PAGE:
This section is from the book "An Illustrated Flora Of The Northern United States, Canada And The British Possessions Vol2", by Nathaniel Lord Britton, Addison Brown. Also available from Amazon: An Illustrated Flora of the Northern United States, Canada and the British Possessions. 3 Volume Set..
[Ilicio═des Dumont. Bot. Cult. 4: 127. pl. 4. Hyponym. 1802.] A glabrous shrub, with slender-petioled oblong deciduous leaves, and polygamo-dioecious axillary small flowers. Calyx of the staminate flowers none, that of the pistillate minute, 4-5-toothed. Petals 4 or 5, distinct, linear. Stamens 4 or 5, free from the corolla; anthers ovoid-globose. Ovary 3-5-lobed, 3-5-celled; ovules 1 in each cavity; stigmas 3-5, sessile. Drupe subglobose. Nutlets 4 or 5. [Greek, referring to the slender pedicels.] A monotypic genus of eastern North America.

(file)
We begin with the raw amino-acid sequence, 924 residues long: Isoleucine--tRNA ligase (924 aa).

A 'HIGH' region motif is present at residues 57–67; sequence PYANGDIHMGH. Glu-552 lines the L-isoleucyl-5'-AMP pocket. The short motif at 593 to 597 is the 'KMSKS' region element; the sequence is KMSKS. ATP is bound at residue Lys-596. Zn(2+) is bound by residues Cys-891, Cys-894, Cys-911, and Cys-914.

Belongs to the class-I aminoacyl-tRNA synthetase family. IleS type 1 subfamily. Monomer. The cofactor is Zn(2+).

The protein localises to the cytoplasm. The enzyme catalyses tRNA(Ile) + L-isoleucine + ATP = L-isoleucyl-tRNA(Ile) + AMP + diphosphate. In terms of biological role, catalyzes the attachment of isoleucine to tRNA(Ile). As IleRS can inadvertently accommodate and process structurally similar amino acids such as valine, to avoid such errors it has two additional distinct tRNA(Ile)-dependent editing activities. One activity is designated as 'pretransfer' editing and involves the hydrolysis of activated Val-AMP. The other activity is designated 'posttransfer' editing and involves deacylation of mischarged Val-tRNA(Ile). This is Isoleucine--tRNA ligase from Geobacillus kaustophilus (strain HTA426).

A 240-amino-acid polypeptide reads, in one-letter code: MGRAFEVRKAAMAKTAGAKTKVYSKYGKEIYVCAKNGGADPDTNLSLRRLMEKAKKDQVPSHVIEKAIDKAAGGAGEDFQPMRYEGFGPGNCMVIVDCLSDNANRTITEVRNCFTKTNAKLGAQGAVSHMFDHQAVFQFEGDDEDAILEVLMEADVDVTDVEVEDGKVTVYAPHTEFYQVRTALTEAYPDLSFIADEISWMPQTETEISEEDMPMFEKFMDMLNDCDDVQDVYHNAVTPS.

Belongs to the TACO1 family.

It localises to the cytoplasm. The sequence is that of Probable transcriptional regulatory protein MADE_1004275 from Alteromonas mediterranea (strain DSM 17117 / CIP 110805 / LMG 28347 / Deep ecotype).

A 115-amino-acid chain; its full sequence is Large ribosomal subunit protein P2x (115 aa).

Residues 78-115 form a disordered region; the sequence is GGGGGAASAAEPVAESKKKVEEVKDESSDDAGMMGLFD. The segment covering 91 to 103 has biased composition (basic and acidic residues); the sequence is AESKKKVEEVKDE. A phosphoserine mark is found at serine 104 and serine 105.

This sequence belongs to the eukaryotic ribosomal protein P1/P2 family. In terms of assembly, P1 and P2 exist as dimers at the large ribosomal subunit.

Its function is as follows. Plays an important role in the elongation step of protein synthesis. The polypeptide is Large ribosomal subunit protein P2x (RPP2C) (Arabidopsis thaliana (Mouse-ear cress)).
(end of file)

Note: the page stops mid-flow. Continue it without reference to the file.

Vaccinium mucronatum L. Sp. Pl. 350. 1753.
Nemopanthus fascicularis Raf. Journ. Phys. 89: 97. 1819.
N. canadensis DC. Mem. Soc. Gen. 1: 450. 1821.
Nemopanthes mucronata Trelease, Trans. Acad. St. Louis 5: 349. 1889.
A shrub, 6°-15° high, with ash-colored bark. Leaves elliptic or obovate, ą-2' long, acutish or mucronate at the apex, obtuse or acute at the base, entire or with a few small teeth; petioles 3"-6" long; flowers of both kinds solitary, or the staminate sometimes 2-4 together; pedicels very slender, often 1 1/2' long; drupe red, 3"-4" in diameter; nutlets faintly ribbed.
In swamps, Newfoundland to western Ontario, south to Wisconsin, Indiana and Virginia. Cat-berry. Brick-timber. May.